Photo: Eve Edelheit \ Tampa Bay Times
Friday's Daily Pulse
What you need to know about Florida today
Coronavirus could create ‘compound disaster’ in Florida as hurricane season looms
Florida emergency managers are accustomed to planning for hurricanes. But as the June 1 start of the season grows closer and the state’s coronavirus outbreak lingers on, questions and uncertainties are nagging at the people preparing for the worst-case scenario. Will a stretched-thin FEMA be ready to respond? What will shelters look like in the age of social distancing? And if shelters open ahead of a hurricane, will vulnerable people leave their homes? [Source: Miami Herald]
Gone but not for good: Restaurants try to keep in touch with furloughed workers
Furloughing workers is usually a short-term fix for employers. Often, it means workers still have access health-care benefits, in addition to qualifying for unemployment benefits. Furloughs make it easier for employers to bring back workers — as long as they haven’t moved on and the business hasn’t shuttered permanently. [Source: CNBC]
April citrus forecasts dip across the board
The U.S. Department of Agriculture released an updated forecast for the citrus growing season. Mark Hudson, a statistician for the USDA, issued the April update on a Thursday conference call. Forecasts trended slightly downward through March for oranges, tangelos, and grapefruit, with state trends mirroring the citrus industry writ large. [Source: Florida Politics]
Central Florida drought may last months, forecasters say
While this is the dry season for much of the state, only 6 percent of Florida was in drought status this time last year. Most of the state is at level of moderate drought, while a section of Panhandle is in severe drought, and a coastal area along Miami and Fort Lauderdale is not in drought status but is deemed to be abnormally dry. [Source: Orlando Sentinel]
Emergency loans were supposed to prop up Florida’s small businesses. They’re still in limbo.
Still waiting for a loan under the government’s $350 billion emergency Paycheck Protection Program? Get in line. Despite Trump administration reassurances that the PPP program would serve as an immediate source of funding for small businesses whose revenue streams have stopped cold, firms find themselves in limbo as they wait for funds. [Source: Miami Herald]
ALSO AROUND FLORIDA:
› Lawsuit blaming OUC coal plants for contamination moves forward
A federal lawsuit blaming Orlando’s electric utility and home builders for coal-related contamination of east Orange County neighborhoods is a major step closer to trial with a judge’s order. The home-building giants U.S. Home Corp. and Lennar Corp. have contended in Orlando federal court that east Orange County residents were too late in filing their lawsuit in late 2018.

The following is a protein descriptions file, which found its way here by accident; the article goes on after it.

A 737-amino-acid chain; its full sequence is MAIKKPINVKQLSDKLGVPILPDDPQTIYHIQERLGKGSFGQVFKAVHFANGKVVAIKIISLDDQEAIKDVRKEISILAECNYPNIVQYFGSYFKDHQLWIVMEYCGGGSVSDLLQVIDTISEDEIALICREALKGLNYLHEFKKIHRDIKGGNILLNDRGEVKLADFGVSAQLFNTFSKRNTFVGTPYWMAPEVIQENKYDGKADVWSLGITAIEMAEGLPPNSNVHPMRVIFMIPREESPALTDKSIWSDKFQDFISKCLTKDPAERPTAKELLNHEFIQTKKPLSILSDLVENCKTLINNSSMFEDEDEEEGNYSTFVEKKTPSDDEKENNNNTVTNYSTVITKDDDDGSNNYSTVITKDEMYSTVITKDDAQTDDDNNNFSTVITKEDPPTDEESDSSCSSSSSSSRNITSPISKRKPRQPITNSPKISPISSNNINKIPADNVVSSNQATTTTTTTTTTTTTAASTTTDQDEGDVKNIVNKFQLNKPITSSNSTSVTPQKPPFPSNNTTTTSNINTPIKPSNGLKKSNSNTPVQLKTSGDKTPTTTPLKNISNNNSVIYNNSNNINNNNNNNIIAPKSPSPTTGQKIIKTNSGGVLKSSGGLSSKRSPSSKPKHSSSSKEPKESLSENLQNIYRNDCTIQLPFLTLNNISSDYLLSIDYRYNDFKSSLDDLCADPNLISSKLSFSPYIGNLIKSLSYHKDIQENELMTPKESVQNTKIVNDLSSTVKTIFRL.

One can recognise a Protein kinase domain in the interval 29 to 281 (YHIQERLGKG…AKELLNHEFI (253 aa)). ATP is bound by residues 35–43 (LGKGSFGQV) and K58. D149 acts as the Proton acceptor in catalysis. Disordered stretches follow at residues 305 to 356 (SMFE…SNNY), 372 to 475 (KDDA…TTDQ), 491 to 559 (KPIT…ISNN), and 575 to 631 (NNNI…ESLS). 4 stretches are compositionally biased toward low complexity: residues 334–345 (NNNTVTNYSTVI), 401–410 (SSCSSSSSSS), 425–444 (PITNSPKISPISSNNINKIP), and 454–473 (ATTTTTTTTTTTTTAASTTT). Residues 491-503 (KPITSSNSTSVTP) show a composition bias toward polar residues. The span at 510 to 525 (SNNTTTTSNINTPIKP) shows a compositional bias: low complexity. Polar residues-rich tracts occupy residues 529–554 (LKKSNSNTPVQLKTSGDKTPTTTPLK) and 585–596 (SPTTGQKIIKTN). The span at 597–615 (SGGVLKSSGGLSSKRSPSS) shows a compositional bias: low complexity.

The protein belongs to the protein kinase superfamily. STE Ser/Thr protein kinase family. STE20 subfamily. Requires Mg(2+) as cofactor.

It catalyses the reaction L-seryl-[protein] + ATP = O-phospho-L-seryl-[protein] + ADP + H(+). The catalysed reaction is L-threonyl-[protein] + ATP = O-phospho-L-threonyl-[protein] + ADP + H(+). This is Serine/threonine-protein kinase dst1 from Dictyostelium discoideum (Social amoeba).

› Jeff Vinik gives $50,000 to help USF students through the coronavirus
The University of South Florida has received $50,000 from the Vinik Family Foundation to help students afford basic necessities like rent, food and toiletries through the coronavirus pandemic. The foundation is led by Lightning owner and philanthropist Jeff Vinik and his wife, Penny. Their gift is to the USF United Support Fund, recently established by university president Steve Currall in response to the virus.
› Food service equipment maker to close plants, reduce workforce
Welbilt Inc. (NYSE: WBT), a $1.6 billion maker of food service equipment, has seen a drop in demand because of the COVID-19 crisis and has taken steps to reduce costs, including layoffs and plant closures. In a press release, the New Port Richey company says it will shutter five of its 10 North American plants for one to two weeks, as well as three of its six facilities in Europe, the Middle East and Africa.
› SportsEdTV, a Miami-based startup, raises $3 million
COVID-19 will no doubt slow the venture capital flow, but for now at least, funding continues to roll into South Florida startups. The latest recipient is SportsEdTV, a Miami-based sports education media venture. The startup announced that it closed a $3 million Series A funding round. SportsEdTV provides learning tools to allow athletes, coaches and parents to improve in their chosen sport.
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